On the first day of the Year of the Dog, China’s box office reached nearly 1.27 billion RMB ($ 200 million) in a single day. This number doubled the the New Year’s Day box office take in 2016, and represented a 60% increase in sales over the same day in 2017. According to box office tracking website maoyan.com, Monster Hunt 2 led the fierce competition with 543.1 million RMB, including 268 million RMB in pre-sales, both of which broke Chinese film industry records.
It seems that the huge promotional campaign for Monster Hunt 2 paid off, but unfortunately it didn’t last long. Over the Chinese New Year holiday week, two other films — Operation Red Sea and Detective Chinatown 2 — ranked #1 and #2, respectively, netting more than 140 million views and 5.6 billion RMB in ticket sales all together. The estimated total box office for the two films is 3.64 billion RMB and 3.53 billion RMB — both much larger than Monster Hunt 2‘s 2.37 billion RMB.
Douban reviews: Operation Red Sea (8.5); Detective Chinatown 2 (7.2); Monster Hunt 2 (5.2)
We can’t really call these two challengers dark horses. On February 11, Du Sir Film, a professional film review WeChat account, predicted that Operation Red Sea would be number one among all the films released over Chinese New Year in an article entitled Believe It Or Not, It Will Be the Champion of Spring Festival Box Office (link in Chinese).
Operation Red Sea is loosely based on the same true story as Wolf Warrior 2, last year’s major box office hit: the evacuation of over 800 Chinese citizens and foreign nationals from the Republic of Yemen during the Yemeni Civil War in 2015. The success of Wolf Warrior 2 proved the Chinese audience’s appetite for this type of war film, and for Operation Red Sea, which is set in Morocco, the production crew went even further.
Instead of being a solo hero action movie, the plot of Operation Red Sea centers on eight Chinese Navy officers who team up as the Sea Dragon Corps, a special-ops unit that exists in real life. The fictionalized team in the film rescues Chinese citizens and hostages while battling rebel armies and terrorists in city streets, villages, and deserts. Operation Red Sea received support from the Chinese Navy and the Moroccan government, which supplied warplanes, tanks, and the Type 054A frigate (NATO codename: Jiangkai II) that facilitated the Yemen evacuation in 2015. Those hefty props, in addition to fifty types of firearms and thirty thousand (blank) bullets, give the film a realistic look.
On IMDb, user “TheBigSick” expresses his surprise:
Actually, most of the film is just above average, and the score would be like 7/10. However, the action sequences between Minute 100 and Minute 120 are incredibly brutal, realistic, bloody, traumatizing and unbearable, and are among the finest action scenes I’ve ever seen… The cinematography, film editing, sound editing, sound mixing, visual effects, action choreography, original score and production design are just speechless.
Another reason Operation Red Sea has been so highly praised as “professional” and “explosive” by many is that Dante Lam, the Hong Kong-born director of Operation Red Sea and 2016’s Operation Mekong, is himself a student of military weapons and tactics. Lam emphasized his “sense of mission” in an interview with Chinese film site Mtalk (link in Chinese):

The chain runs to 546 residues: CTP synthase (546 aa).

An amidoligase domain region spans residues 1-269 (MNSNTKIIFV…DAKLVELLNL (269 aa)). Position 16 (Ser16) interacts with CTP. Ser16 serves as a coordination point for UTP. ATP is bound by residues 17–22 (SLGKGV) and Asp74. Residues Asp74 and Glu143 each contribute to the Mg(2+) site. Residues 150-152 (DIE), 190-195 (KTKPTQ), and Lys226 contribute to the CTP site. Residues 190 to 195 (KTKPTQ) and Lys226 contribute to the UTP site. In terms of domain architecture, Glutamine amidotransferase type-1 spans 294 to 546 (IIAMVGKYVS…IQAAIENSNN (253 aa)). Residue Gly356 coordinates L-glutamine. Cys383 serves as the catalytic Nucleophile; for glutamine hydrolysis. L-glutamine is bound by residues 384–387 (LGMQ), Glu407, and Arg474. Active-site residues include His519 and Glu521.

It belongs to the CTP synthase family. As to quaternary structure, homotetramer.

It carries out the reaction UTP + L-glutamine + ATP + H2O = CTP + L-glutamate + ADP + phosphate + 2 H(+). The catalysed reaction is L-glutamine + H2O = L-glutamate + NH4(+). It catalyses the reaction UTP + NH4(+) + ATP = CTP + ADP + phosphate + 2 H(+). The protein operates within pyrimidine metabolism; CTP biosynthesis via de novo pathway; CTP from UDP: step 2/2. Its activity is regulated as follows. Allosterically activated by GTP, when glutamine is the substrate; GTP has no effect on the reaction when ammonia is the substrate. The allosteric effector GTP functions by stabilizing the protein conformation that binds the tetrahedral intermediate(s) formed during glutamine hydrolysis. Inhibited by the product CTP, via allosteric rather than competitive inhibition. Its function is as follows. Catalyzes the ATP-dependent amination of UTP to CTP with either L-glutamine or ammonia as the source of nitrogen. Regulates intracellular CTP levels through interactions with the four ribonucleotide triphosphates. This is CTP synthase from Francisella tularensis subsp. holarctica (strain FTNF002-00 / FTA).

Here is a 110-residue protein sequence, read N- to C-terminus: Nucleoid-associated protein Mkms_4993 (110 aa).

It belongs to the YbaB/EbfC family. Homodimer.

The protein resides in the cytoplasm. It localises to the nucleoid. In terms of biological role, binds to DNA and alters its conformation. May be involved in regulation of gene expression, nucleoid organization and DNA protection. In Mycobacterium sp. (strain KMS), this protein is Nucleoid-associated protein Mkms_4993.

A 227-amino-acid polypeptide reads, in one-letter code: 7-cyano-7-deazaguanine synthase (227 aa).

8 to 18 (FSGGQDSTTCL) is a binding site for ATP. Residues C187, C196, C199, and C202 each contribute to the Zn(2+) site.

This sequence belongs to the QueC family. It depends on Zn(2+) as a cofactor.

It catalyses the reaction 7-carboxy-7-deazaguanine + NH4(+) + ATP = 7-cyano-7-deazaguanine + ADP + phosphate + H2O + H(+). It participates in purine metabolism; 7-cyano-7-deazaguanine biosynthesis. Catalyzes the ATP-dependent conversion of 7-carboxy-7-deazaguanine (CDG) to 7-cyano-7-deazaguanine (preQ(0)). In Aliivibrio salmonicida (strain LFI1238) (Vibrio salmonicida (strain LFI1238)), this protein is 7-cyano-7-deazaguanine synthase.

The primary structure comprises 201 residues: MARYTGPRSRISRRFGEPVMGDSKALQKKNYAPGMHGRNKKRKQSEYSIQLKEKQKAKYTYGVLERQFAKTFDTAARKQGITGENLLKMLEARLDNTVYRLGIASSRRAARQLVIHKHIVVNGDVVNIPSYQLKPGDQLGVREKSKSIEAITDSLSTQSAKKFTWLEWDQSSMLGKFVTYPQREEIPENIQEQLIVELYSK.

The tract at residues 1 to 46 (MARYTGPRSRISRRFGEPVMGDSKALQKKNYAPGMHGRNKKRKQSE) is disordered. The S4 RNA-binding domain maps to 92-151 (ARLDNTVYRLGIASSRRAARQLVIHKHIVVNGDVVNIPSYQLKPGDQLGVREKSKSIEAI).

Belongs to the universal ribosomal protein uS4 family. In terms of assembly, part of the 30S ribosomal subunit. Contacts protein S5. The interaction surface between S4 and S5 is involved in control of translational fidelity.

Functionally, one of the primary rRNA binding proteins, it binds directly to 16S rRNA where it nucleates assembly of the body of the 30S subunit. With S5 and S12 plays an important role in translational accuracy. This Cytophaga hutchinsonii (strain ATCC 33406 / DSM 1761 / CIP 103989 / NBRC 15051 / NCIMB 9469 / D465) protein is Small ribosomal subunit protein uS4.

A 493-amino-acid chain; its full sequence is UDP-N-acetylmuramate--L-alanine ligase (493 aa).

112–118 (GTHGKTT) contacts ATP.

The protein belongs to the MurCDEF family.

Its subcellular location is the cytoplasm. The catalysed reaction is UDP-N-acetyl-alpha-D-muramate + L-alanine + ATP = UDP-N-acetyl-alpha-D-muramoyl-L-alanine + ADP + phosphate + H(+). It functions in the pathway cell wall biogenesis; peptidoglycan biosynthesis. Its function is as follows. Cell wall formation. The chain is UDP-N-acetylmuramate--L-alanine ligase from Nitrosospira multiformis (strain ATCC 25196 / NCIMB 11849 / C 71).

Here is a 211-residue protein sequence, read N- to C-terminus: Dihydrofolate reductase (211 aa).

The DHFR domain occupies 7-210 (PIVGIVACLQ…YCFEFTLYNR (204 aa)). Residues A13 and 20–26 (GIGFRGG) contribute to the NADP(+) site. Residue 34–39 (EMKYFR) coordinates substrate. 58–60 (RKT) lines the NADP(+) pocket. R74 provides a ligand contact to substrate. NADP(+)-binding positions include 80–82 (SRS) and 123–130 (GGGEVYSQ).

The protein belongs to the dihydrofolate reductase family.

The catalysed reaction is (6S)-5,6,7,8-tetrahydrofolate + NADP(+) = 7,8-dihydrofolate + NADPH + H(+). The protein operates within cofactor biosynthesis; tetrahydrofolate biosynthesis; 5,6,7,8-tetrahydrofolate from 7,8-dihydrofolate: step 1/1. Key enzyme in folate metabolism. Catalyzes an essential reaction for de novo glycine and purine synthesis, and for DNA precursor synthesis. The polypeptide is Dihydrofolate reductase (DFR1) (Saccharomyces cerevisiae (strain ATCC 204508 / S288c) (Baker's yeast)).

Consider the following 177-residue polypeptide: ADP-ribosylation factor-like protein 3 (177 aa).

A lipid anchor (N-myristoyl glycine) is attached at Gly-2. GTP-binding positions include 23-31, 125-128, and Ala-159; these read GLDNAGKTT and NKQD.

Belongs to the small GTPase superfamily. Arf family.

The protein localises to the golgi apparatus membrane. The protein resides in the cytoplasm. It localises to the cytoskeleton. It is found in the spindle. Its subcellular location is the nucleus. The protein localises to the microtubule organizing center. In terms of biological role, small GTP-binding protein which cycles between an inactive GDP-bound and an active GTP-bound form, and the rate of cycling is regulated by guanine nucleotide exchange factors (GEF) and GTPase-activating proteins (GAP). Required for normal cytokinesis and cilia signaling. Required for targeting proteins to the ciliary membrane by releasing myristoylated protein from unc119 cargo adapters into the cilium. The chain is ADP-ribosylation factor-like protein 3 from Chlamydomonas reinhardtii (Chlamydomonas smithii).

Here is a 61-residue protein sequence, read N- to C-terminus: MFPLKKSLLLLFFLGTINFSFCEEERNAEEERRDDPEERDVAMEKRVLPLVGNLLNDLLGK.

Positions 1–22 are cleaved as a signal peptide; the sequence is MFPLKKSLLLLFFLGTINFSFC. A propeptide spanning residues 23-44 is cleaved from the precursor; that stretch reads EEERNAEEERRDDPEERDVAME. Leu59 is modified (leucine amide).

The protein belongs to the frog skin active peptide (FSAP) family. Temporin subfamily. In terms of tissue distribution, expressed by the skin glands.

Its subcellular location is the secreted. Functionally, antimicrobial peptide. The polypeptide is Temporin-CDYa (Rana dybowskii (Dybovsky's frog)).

Although the film you see is about a military operation, it is discussing people’s sense of mission at the same time. For example, the reason for Hai Qing’s role in the film as a journalist embedded in a military corps is that she represents us ordinary people, who have our own missions. Everyone is persisting and fighting for their own missions.
“There was a line for the male bathroom after I watched Operation Red Sea.” – D-H-Xiong
“My mom is doing yoga now to calm down and go to sleep. We just watched Operation Red Sea.” – Leng Leng
“It was so exciting that I thought it had been a long time — turned out it was just half an hour. And the whole movie is full of high energy. I’ve never seen so many fireworks and explosions, even during Spring Festival.” – A Ximin
If there was a film rating system in China, Operation Red Sea would definitely get an “R” for its bloody, brutal scenes. Despite all of the stray body parts and bloody wounds (which led many fans to question how the film passed SAPPRFT censorship), sadly, a lot of parents have taken their children to watch the film. I guess it does teach people of all ages that, as writer Ma Boyong said on his Weibo:
Real war is cruel and ruthless, as shown in the film. You might like all the soldiers after watching it, but you would never like war itself — this is the responsibility of a military film. And Operation Red Sea did it.
The other box office hit of the 2018 Chinese New Year holiday season was Detective Chinatown 2, a comedy about Chinese detectives solving a murder in New York’s Chinatown, which just set a record for 2D Chinese films with a box office take of 2.2 billion RMB. Both it and Operation Red Sea demonstrate that besides big advertising budgets, there are other things that filmmakers can do to attract Chinese audiences to watch domestic films. As the Chinese film market continues to expand, especially in third- and forth-tier cities, moviegoers’ tastes are becoming more varied than ever.
Cover image: Weibo
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